Zollinger-Ellison Syndrome (Gastrinoma)

Posted by e-Medical PPT
Zollinger–Ellison syndrome is a triad of gastric acid hypersecretion, severe peptic ulceration, and non-beta cell islet tumor of pancreas (gastrinoma). In this syndrome increased levels of the hormone gastrin are produced, causing the stomach  to produce excess hydrochloric acid. Often the cause is a tumor (gastrinoma) of the duodenum or pancreas producing the hormone gastrin. Gastrin then causes an excessive production of acid which can lead to peptic ulcers in almost 95% of patients.Gastrinomas may occur as single tumors or as multiple, small tumors. About one-half to two-thirds of single gastrinomas are malignant tumors that most commonly spread to the liver and lymph nodes near the pancreas and small bowel. Nearly 25 percent of patients with gastrinomas have multiple tumors as part of a condition called multiple endocrine neoplasia type I (MEN I). MEN I patients have tumors in their pituitary gland and parathyroid glands in addition to tumors of the pancreas.Clinical suspicion of Zollinger–Ellison syndrome may be aroused when the above symptoms prove resistant to treatment, when the symptoms are especially suggestive of the syndrome, or endoscopy is suggestive. The diagnosis of Zollinger–Ellison syndrome is made by several laboratory tests and imaging studies.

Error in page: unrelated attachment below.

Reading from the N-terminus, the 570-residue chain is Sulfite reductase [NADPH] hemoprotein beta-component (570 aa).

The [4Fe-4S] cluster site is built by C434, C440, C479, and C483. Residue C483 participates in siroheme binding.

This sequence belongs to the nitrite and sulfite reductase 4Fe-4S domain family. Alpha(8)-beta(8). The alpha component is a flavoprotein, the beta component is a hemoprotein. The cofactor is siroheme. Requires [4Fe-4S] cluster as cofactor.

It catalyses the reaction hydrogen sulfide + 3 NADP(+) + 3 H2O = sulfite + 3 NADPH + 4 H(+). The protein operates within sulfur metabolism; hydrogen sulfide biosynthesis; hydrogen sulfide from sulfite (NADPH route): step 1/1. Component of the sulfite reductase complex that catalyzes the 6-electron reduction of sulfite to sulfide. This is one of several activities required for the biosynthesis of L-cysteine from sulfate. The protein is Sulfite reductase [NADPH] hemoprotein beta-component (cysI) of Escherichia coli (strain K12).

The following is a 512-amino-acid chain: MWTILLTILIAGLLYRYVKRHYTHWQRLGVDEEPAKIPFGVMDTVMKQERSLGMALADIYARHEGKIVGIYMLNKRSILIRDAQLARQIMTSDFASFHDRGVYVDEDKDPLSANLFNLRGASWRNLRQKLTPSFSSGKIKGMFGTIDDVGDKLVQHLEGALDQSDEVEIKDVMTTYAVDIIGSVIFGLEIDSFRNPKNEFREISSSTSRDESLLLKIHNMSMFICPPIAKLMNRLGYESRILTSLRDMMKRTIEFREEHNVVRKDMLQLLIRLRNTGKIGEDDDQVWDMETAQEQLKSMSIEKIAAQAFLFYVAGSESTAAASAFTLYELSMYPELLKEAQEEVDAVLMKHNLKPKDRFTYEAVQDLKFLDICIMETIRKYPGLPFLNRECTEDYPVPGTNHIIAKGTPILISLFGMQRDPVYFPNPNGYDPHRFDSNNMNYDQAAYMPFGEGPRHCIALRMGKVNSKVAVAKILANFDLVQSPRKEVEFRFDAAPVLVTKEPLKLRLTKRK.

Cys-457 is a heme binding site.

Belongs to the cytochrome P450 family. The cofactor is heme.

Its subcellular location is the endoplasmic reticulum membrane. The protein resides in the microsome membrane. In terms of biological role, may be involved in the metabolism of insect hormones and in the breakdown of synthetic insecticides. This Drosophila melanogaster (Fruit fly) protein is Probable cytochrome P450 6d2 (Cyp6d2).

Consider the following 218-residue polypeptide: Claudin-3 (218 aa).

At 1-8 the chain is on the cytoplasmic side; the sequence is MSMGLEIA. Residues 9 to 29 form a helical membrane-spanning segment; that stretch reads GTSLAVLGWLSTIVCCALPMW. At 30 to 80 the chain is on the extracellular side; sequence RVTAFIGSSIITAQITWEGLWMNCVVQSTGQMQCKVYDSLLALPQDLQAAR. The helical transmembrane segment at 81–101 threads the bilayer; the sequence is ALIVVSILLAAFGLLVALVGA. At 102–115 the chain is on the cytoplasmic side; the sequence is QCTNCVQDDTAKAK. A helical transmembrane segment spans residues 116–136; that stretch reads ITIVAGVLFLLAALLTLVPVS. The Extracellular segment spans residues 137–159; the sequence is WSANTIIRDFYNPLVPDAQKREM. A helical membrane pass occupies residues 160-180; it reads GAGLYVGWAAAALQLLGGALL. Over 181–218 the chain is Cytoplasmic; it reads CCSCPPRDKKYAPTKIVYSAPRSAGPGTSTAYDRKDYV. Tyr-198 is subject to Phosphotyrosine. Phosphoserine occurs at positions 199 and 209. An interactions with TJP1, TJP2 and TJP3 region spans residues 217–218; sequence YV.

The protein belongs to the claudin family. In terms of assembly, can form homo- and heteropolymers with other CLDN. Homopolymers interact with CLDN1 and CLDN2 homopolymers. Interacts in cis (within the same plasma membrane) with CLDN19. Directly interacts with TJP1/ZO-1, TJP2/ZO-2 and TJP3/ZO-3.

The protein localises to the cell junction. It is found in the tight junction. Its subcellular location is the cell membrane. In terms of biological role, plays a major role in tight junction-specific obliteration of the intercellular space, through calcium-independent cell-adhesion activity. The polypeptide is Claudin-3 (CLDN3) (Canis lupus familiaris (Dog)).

* Secretin stimulation test, which measures evoked gastrin levels
    * Fasting gastrin levels, on at least three separate occasions
    * Gastric acid secretion and pH

Proton pump inhibitors  (such as omeprazole  and lansoprazole) and histamine H2-receptor antagonists (such as famotidine and ranitidine) are used to slow down acid secretion. Cure is only possible if the tumors are surgically removed, or treated with chemotherapy.

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